There are certain disadvantages and responsibilities to being one of the few people in the prison with a formal education. In the kingdom of the dumb, the “Jeopardy!” champ isn’t king, but some think he’s the answer man, their personal source for every doubt and question.
It started the next day. Some of these big muscle-bound dudes become meek and fearful when they are confronted by things they can’t pigeon-hole or find a place for in their tiny universe of understanding.
I’d seen Roscoe accompanying Brian into the shower more than once, but his question caught me off guard.
“ Norman, you’re pretty smart.” He wouldn’t meet my eye, talking to the floor. “You heard about that boy Brian. They say he got that ninja.”
“Yeah, Roscoe, I heard that.”
“You know I was knockin’ that boy off, right?” he asked.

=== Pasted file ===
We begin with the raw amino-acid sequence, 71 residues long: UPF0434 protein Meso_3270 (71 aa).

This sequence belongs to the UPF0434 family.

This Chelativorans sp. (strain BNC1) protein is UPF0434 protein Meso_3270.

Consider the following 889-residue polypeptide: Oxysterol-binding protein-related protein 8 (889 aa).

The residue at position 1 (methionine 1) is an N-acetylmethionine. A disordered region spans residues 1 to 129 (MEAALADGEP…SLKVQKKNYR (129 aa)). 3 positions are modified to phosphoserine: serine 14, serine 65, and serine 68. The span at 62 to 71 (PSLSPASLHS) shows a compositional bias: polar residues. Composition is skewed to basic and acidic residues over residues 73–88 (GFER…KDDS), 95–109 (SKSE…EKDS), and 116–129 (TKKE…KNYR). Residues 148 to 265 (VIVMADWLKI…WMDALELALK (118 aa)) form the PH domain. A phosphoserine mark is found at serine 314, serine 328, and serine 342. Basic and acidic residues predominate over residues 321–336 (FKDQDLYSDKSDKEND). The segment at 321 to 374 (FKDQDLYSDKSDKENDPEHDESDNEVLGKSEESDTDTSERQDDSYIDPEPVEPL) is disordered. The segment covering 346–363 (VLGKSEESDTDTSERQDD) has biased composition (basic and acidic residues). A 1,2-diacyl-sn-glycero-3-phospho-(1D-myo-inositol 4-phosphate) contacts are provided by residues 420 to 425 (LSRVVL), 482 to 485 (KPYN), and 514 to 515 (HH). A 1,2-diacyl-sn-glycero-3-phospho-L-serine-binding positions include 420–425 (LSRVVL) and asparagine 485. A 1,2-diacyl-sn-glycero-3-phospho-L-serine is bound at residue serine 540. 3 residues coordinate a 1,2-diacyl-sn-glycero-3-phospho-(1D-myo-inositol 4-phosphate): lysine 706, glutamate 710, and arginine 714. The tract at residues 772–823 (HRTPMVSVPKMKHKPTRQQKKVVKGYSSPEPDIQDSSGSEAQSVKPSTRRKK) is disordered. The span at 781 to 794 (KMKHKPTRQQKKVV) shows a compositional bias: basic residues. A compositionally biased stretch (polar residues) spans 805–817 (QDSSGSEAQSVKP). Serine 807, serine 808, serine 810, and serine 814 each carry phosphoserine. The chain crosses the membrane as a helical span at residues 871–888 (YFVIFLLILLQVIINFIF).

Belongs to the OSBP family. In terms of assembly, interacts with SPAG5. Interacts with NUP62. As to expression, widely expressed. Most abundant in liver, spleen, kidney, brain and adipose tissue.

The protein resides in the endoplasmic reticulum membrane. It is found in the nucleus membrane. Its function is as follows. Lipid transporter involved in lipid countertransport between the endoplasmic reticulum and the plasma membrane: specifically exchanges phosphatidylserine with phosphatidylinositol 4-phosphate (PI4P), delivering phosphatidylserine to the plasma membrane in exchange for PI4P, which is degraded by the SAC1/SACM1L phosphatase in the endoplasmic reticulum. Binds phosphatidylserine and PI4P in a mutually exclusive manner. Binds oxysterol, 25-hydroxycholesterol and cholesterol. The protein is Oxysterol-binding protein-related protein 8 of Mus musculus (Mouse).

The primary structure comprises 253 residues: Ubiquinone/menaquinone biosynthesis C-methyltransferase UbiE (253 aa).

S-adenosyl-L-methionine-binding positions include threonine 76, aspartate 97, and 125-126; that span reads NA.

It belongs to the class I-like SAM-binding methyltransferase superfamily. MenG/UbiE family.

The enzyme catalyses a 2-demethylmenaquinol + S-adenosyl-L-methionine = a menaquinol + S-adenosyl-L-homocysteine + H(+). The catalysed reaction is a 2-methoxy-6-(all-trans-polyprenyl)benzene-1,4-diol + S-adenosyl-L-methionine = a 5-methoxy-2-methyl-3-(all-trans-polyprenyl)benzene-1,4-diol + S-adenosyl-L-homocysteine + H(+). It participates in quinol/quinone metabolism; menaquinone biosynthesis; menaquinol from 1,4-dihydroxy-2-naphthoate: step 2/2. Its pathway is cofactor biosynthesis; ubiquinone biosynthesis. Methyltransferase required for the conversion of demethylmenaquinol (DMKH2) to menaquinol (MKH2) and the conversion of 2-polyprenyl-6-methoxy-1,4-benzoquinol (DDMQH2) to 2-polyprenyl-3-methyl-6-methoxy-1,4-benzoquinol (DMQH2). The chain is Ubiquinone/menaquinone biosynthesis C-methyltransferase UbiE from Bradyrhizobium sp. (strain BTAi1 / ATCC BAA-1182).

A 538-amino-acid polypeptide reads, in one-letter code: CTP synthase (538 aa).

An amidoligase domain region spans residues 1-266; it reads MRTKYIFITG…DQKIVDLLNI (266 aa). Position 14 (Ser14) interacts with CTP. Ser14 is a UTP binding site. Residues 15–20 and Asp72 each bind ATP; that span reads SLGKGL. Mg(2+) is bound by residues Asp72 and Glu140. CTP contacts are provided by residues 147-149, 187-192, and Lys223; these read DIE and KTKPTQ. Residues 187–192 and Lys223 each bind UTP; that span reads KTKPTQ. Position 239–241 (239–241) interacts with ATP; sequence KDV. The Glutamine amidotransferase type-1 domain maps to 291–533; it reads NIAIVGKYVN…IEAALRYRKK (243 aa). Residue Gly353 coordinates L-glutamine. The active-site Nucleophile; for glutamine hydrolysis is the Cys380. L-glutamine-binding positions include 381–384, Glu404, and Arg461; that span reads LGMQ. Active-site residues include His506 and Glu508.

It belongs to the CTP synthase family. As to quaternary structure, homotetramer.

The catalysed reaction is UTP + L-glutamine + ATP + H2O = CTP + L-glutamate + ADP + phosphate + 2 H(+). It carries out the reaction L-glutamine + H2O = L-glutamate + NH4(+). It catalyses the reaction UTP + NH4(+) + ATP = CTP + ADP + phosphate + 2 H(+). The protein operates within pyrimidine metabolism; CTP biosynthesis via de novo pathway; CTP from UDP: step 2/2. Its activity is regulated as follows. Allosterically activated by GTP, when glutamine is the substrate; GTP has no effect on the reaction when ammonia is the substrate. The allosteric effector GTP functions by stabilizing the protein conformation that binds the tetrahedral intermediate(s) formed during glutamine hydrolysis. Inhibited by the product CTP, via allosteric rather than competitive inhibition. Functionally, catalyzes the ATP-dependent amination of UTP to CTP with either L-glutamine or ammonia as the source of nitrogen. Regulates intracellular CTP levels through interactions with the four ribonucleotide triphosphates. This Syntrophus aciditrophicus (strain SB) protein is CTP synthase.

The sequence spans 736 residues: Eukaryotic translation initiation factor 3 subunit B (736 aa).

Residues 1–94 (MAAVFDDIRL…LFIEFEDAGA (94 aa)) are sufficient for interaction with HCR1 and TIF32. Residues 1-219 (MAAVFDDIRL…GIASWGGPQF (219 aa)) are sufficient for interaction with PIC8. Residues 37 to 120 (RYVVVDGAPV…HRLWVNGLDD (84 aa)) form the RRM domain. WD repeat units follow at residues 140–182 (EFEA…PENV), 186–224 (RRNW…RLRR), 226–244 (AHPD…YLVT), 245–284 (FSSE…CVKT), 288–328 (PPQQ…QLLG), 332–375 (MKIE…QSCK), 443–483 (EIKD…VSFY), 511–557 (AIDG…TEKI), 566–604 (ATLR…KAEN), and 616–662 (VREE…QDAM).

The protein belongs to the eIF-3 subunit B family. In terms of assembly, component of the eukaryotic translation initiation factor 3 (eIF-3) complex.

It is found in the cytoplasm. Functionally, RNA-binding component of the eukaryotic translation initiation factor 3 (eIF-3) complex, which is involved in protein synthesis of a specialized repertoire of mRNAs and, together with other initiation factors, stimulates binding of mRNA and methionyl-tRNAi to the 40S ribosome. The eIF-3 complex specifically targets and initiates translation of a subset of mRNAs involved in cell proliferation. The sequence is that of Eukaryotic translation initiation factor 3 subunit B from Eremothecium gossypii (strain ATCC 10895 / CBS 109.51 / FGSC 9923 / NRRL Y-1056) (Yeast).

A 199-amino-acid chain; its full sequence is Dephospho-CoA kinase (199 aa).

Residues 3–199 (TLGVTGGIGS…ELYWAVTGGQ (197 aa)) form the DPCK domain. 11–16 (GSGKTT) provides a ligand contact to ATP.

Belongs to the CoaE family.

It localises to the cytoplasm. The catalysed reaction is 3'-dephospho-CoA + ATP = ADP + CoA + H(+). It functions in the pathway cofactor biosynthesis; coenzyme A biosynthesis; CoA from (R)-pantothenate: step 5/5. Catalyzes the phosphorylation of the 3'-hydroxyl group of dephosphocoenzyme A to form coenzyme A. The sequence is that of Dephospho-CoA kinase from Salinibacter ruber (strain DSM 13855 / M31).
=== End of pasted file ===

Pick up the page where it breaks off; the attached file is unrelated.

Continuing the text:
“I kinda got that impression, Roscoe, but I try not to see certain things.”
“I know you’re not that way, Norman, you’re not in the game, but I need to know something, and I respect your intelligence. You a straight dude, and you ain’t gonna go repeating anything.”
“I appreciate that Roscoe. What do you need to know?”
He was having a hard time getting it out.
“Brian got that ninja. He dyin.’ I was hitting him pretty regular. What do you think the chances are that I mighta’ caught it from him?”
I frowned and shook my head. “That’s a hard question to answer, Roscoe. Were you using any kind of protection?”
“Protection?” The big man tilted back his head and laughed. “Nah, we ain’t never used no protection. Too late for that now. They don’t sell rubbers in the canteen noways.”
“I don’t know what to tell you, Roscoe, except to go to medical and ask them to give you a test.”
“They’ll do that?”